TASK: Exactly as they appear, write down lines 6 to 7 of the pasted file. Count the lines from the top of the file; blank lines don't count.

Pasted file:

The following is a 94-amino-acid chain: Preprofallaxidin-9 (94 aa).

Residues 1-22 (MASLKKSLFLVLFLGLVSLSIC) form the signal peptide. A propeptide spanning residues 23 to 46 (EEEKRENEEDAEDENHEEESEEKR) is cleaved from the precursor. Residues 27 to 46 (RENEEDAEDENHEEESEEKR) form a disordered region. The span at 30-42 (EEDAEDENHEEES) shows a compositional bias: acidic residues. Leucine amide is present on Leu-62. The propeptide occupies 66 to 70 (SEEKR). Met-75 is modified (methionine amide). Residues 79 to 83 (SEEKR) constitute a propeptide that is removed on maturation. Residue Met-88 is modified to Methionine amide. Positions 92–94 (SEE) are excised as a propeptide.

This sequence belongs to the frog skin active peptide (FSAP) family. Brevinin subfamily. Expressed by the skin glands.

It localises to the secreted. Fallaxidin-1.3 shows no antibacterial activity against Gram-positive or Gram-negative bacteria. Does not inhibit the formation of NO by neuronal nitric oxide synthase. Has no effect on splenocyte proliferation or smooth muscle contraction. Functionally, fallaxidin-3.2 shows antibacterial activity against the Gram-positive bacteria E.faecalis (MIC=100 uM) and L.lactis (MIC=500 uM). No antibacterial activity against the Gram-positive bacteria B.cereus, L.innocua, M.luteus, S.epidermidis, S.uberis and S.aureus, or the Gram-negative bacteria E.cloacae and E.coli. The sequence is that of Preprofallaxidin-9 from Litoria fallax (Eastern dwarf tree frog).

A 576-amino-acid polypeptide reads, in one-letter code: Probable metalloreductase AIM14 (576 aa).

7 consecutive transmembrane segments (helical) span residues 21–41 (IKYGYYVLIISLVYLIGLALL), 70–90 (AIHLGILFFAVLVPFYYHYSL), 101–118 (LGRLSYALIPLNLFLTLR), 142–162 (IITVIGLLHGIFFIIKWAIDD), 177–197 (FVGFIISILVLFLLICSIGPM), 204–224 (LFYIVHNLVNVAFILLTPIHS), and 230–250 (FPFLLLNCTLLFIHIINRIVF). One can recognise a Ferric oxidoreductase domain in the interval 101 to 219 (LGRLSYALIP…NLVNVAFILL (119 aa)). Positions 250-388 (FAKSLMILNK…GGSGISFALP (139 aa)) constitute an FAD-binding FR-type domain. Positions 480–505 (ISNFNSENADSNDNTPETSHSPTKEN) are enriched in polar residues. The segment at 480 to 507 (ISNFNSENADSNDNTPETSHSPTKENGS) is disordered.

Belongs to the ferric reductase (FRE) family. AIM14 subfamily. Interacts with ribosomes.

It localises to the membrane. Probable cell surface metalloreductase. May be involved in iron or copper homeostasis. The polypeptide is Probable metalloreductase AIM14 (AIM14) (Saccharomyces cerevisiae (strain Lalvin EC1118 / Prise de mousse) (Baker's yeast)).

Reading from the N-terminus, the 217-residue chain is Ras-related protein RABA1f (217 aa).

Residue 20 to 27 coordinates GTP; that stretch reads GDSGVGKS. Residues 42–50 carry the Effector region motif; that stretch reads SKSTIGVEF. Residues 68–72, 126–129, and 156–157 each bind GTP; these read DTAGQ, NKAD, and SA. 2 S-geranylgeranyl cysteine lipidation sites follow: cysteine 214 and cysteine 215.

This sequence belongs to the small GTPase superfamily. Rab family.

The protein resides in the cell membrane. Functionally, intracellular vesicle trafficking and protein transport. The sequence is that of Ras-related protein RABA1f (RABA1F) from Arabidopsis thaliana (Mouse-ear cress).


7 consecutive transmembrane segments (helical) span residues 21–41 (IKYGYYVLIISLVYLIGLALL), 70–90 (AIHLGILFFAVLVPFYYHYSL), 101–118 (LGRLSYALIPLNLFLTLR), 142–162 (IITVIGLLHGIFFIIKWAIDD), 177–197 (FVGFIISILVLFLLICSIGPM), 204–224 (LFYIVHNLVNVAFILLTPIHS), and 230–250 (FPFLLLNCTLLFIHIINRIVF). One can recognise a Ferric oxidoreductase domain in the interval 101 to 219 (LGRLSYALIP…NLVNVAFILL (119 aa)). Positions 250-388 (FAKSLMILNK…GGSGISFALP (139 aa)) constitute an FAD-binding FR-type domain. Positions 480–505 (ISNFNSENADSNDNTPETSHSPTKEN) are enriched in polar residues. The segment at 480 to 507 (ISNFNSENADSNDNTPETSHSPTKENGS) is disordered.

Belongs to the ferric reductase (FRE) family. AIM14 subfamily. Interacts with ribosomes.